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One Washington Diner (standard:romance, 10205 words)
Author: J. NicklausAdded: Feb 18 2008Views/Reads: 1854/1126Story vote: 0.00 (0 votes)
Sometimes good food and good company mean more than you think.

One Washington Diner 

2:30am; I couldn't sleep, what with the incessant muffled chatter of the
television in the apartment next door, and a pillow that couldn't—and 
for the umpteenth night in a row wouldn't—support the weight of a 
filled mind. 

Not to mention the soft, staccato beep that never seemed to go away. 

I'd rolled, repeatedly, onto my left side, then my right, and back
again, entwining the sheets around my calves and ankles. I had to get 
out, anywhere; the silent roar of darkness would thrust me headlong 
into some witless state of sleep-deprived insanity if I didn't. A quick 
splash of cool water upon my weary face, a rinse of the mouth, and next 
thing I knew I was standing in the diner parking lot, nary a soul 
around. Ironically it felt as if I'd slept on the way over. I couldn't 
remember any singular action I'd taken to make the trip from points A 
to B. 

The interior lights punched holes in the dead of night, and in the
stillness I could hear the buzz of glowing neon from the sign above. 
I'd hoped there would be a slim chance of some distraction from the 
empty, laughing darkness that taunted me. Pinching the bridge of my 
nose between thumb and forefinger, I shuffled through the front door, 
greeted by the hostess/cashier/night manager who apparently was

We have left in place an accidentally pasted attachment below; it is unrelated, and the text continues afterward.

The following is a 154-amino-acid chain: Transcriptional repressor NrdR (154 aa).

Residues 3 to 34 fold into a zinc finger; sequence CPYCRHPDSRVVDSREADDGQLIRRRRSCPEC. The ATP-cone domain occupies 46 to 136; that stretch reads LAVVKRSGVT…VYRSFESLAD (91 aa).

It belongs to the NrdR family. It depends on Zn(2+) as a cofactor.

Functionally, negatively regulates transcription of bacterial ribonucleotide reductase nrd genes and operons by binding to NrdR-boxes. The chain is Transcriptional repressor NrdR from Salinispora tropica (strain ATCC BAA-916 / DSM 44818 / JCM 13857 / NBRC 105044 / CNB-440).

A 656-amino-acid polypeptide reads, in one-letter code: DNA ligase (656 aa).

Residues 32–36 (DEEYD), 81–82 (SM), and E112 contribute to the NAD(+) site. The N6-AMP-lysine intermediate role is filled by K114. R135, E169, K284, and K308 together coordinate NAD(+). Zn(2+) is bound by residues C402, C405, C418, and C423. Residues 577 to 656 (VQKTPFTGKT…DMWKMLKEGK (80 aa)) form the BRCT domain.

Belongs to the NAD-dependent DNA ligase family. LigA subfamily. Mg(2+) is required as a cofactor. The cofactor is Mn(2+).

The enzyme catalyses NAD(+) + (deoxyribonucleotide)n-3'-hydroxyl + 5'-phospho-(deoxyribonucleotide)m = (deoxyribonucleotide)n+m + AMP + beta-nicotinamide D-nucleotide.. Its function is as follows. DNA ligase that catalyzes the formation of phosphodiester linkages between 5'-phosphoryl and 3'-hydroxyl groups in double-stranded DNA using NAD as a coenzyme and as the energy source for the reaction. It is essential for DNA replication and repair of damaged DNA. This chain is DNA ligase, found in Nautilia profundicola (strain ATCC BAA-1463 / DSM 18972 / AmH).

thriving on the not-so-delicate thrush of caffeine. Her uniform bore 
the hallmarks of traditional diner-dom: bobby sox, her skirt hemline 
right around knee level, and wide, flat lapels on her blouse. She 
looked me over for all of two seconds be-fore making her vocal 

"Let me guess . . . can't sleep?" Her voice was disarming, welcoming,
like a puppy that jumps in your lap. Managing a frustrated grin I 
hoarsely replied, "That obvious?" 

"Your eyes, your body language—yeah." I should have had some snappy
retort, but my mental haze precluded any such response and subsequently 
I let slip my small window of opportunity for any suitable comeback. 

Instead, I yawned. 

"Jeez, my only customer and I'm already boring you," she blurted. I
thought she smirked, but couldn't be certain in my unwillingly wakeful 
state. I glanced around the dining room and motioned from left to 
right. "Looks like you're swamped. Should I come back later?" 

Soft brown curls played upon her left shoulder as she turned her head
slightly. "Early a.m. sarcasm—I like it. Sit where ever you like, I'm 
good at finding people in crowds." Even in my sleepless haze, I had to 
admit she was delightful. "If you don't mind I'll sit at the counter," 
I croaked. "I'll try not to be a bother."  Her hair gently fluttered as 
she shook her head. "Works for me. Cop a squat and I'll be right with 

Yes, delightful, in a common denominator kind of way. Having never
exceeded the mathematical scope of algebra during my academic career 
that suited me just fine. 

The decor was predictably chromed most everywhere and included the
almost requisite white tables with red vinyl booths. A solid string of 
red neon glowed from its hiding place close to the convex ceiling, 
broken only in the center of the room by the Elvis clock that swung its 
hips in time to each passing moment. A pie display sat two-thirds empty 
next to the cash register, and at the far end of the room I could see a 
ketchup bottle turned upside-down upon a red squeeze bottle, the round 
openings of each perfectly aligned against each other. 

"Want some coffee?" she suggested. 

"Since I'm having trouble sleeping, it's probably not the best idea . .
." She spun as if on cue, like she completely anticipated my remark. 
"We have this new stuff we put in this pot with the orange handle, 
called decaf. Amazing what they can do with a simple coffee bean, ya 

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